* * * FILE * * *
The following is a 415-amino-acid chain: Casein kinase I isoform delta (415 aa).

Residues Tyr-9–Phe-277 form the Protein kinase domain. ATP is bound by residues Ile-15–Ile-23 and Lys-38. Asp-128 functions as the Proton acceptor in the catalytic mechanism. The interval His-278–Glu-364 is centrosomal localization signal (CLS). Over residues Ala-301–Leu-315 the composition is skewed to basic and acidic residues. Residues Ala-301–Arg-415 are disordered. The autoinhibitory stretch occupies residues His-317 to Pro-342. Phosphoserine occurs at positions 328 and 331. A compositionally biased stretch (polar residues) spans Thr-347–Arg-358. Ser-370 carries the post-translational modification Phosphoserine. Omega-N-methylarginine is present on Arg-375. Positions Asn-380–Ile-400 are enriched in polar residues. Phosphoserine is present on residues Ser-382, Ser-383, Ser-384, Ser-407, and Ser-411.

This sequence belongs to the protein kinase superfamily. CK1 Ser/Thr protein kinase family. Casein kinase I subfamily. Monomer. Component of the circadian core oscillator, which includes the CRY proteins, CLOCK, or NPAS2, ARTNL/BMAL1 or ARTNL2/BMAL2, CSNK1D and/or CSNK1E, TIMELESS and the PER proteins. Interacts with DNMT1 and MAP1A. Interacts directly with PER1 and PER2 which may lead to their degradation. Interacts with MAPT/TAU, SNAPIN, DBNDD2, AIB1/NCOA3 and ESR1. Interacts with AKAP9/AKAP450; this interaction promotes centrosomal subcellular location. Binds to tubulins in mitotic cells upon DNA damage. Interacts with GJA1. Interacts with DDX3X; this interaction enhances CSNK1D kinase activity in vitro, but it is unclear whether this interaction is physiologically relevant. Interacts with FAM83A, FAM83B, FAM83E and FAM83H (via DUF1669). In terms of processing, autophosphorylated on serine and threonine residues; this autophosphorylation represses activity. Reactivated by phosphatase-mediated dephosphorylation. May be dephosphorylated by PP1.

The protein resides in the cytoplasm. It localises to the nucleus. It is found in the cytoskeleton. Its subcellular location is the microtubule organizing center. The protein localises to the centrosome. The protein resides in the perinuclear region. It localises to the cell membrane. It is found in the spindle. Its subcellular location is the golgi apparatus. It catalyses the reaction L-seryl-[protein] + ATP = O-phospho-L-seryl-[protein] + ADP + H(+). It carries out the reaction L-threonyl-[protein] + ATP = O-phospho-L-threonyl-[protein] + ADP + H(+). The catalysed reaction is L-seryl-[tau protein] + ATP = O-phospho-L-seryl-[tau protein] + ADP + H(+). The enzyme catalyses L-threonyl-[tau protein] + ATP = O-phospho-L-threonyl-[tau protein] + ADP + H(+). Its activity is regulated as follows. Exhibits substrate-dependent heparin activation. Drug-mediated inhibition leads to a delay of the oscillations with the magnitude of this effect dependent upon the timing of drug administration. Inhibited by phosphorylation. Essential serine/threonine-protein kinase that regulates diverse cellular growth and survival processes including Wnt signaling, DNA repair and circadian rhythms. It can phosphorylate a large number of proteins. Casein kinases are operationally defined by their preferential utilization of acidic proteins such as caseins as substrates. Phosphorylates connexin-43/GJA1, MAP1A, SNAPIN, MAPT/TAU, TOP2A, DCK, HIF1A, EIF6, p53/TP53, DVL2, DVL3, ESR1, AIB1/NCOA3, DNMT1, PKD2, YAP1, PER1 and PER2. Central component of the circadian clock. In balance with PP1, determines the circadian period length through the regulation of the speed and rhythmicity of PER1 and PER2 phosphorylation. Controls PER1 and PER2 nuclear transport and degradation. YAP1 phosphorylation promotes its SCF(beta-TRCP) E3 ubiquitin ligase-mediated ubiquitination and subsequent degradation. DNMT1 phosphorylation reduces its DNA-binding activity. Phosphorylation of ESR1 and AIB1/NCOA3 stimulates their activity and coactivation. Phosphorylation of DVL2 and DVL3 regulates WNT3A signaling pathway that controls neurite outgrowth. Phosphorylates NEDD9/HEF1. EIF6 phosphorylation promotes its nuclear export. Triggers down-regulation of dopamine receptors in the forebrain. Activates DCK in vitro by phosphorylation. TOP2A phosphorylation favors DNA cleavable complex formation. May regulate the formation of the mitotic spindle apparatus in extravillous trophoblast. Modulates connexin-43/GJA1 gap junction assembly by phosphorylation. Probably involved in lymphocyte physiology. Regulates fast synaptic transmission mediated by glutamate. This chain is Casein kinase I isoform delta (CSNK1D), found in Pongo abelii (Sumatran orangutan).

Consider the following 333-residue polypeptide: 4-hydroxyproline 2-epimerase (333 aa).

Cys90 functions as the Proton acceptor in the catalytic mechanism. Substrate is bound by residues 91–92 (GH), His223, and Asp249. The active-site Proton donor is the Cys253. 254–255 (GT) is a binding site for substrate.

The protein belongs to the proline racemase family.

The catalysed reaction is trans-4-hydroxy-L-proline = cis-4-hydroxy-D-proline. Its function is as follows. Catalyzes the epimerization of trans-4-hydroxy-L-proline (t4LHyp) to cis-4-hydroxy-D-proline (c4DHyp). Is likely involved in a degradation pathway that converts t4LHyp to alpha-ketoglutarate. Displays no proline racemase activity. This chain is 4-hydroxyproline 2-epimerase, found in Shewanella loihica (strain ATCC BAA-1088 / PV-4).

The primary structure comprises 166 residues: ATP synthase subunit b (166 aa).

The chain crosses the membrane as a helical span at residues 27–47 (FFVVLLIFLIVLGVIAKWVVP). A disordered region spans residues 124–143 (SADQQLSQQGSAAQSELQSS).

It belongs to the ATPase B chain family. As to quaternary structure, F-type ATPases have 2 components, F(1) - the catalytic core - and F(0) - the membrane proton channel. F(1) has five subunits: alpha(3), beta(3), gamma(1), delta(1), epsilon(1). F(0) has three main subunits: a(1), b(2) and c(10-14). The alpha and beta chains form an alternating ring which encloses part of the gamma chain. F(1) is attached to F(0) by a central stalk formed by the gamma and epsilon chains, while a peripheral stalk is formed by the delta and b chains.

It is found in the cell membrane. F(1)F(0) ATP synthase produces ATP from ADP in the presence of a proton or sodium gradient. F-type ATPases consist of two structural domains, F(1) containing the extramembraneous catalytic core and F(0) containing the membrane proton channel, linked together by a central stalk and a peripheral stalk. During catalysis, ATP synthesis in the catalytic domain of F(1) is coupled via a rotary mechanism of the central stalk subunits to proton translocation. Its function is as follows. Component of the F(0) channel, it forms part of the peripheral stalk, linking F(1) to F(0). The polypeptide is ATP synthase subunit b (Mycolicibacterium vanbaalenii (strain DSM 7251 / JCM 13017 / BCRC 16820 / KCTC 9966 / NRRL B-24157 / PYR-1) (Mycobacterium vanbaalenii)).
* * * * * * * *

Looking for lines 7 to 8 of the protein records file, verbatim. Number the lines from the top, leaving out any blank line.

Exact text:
The protein belongs to the proline racemase family.

The catalysed reaction is trans-4-hydroxy-L-proline = cis-4-hydroxy-D-proline. Its function is as follows. Catalyzes the epimerization of trans-4-hydroxy-L-proline (t4LHyp) to cis-4-hydroxy-D-proline (c4DHyp). Is likely involved in a degradation pathway that converts t4LHyp to alpha-ketoglutarate. Displays no proline racemase activity. This chain is 4-hydroxyproline 2-epimerase, found in Shewanella loihica (strain ATCC BAA-1088 / PV-4).